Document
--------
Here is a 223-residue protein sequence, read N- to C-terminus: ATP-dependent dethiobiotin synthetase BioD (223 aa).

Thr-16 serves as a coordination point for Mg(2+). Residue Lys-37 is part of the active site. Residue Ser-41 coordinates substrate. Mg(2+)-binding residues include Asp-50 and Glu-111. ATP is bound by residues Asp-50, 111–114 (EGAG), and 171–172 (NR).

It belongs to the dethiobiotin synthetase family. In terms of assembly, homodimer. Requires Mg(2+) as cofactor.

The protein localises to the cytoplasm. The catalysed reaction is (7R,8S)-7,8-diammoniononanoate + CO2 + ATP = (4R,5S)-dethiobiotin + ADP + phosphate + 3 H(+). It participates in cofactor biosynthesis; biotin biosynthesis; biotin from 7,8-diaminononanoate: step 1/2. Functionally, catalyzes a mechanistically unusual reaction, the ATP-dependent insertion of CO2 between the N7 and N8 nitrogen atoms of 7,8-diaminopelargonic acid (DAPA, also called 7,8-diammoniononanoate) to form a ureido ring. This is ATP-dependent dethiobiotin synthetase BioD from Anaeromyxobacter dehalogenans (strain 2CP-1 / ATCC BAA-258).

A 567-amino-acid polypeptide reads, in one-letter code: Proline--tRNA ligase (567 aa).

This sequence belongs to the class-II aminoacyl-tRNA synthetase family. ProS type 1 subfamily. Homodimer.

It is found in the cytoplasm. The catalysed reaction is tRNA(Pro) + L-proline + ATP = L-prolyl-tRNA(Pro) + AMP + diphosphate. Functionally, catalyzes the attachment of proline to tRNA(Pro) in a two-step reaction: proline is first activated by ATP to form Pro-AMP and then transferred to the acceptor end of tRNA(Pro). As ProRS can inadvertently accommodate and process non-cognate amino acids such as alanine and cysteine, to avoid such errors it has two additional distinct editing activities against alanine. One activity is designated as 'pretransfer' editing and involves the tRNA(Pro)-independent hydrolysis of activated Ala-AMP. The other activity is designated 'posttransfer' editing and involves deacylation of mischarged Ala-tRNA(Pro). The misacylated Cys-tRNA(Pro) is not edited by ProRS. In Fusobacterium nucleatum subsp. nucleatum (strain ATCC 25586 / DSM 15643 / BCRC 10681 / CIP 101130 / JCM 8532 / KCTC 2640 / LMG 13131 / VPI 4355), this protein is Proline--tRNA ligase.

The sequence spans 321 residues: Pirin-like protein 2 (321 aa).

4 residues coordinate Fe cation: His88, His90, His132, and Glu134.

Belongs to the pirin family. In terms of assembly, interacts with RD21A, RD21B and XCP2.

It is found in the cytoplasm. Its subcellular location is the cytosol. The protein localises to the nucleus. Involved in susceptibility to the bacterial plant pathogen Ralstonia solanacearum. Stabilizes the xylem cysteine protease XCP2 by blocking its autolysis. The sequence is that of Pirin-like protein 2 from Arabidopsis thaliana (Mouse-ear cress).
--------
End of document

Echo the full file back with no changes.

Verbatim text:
Here is a 223-residue protein sequence, read N- to C-terminus: ATP-dependent dethiobiotin synthetase BioD (223 aa).

Thr-16 serves as a coordination point for Mg(2+). Residue Lys-37 is part of the active site. Residue Ser-41 coordinates substrate. Mg(2+)-binding residues include Asp-50 and Glu-111. ATP is bound by residues Asp-50, 111–114 (EGAG), and 171–172 (NR).

It belongs to the dethiobiotin synthetase family. In terms of assembly, homodimer. Requires Mg(2+) as cofactor.

The protein localises to the cytoplasm. The catalysed reaction is (7R,8S)-7,8-diammoniononanoate + CO2 + ATP = (4R,5S)-dethiobiotin + ADP + phosphate + 3 H(+). It participates in cofactor biosynthesis; biotin biosynthesis; biotin from 7,8-diaminononanoate: step 1/2. Functionally, catalyzes a mechanistically unusual reaction, the ATP-dependent insertion of CO2 between the N7 and N8 nitrogen atoms of 7,8-diaminopelargonic acid (DAPA, also called 7,8-diammoniononanoate) to form a ureido ring. This is ATP-dependent dethiobiotin synthetase BioD from Anaeromyxobacter dehalogenans (strain 2CP-1 / ATCC BAA-258).

A 567-amino-acid polypeptide reads, in one-letter code: Proline--tRNA ligase (567 aa).

This sequence belongs to the class-II aminoacyl-tRNA synthetase family. ProS type 1 subfamily. Homodimer.

It is found in the cytoplasm. The catalysed reaction is tRNA(Pro) + L-proline + ATP = L-prolyl-tRNA(Pro) + AMP + diphosphate. Functionally, catalyzes the attachment of proline to tRNA(Pro) in a two-step reaction: proline is first activated by ATP to form Pro-AMP and then transferred to the acceptor end of tRNA(Pro). As ProRS can inadvertently accommodate and process non-cognate amino acids such as alanine and cysteine, to avoid such errors it has two additional distinct editing activities against alanine. One activity is designated as 'pretransfer' editing and involves the tRNA(Pro)-independent hydrolysis of activated Ala-AMP. The other activity is designated 'posttransfer' editing and involves deacylation of mischarged Ala-tRNA(Pro). The misacylated Cys-tRNA(Pro) is not edited by ProRS. In Fusobacterium nucleatum subsp. nucleatum (strain ATCC 25586 / DSM 15643 / BCRC 10681 / CIP 101130 / JCM 8532 / KCTC 2640 / LMG 13131 / VPI 4355), this protein is Proline--tRNA ligase.

The sequence spans 321 residues: Pirin-like protein 2 (321 aa).

4 residues coordinate Fe cation: His88, His90, His132, and Glu134.

Belongs to the pirin family. In terms of assembly, interacts with RD21A, RD21B and XCP2.

It is found in the cytoplasm. Its subcellular location is the cytosol. The protein localises to the nucleus. Involved in susceptibility to the bacterial plant pathogen Ralstonia solanacearum. Stabilizes the xylem cysteine protease XCP2 by blocking its autolysis. The sequence is that of Pirin-like protein 2 from Arabidopsis thaliana (Mouse-ear cress).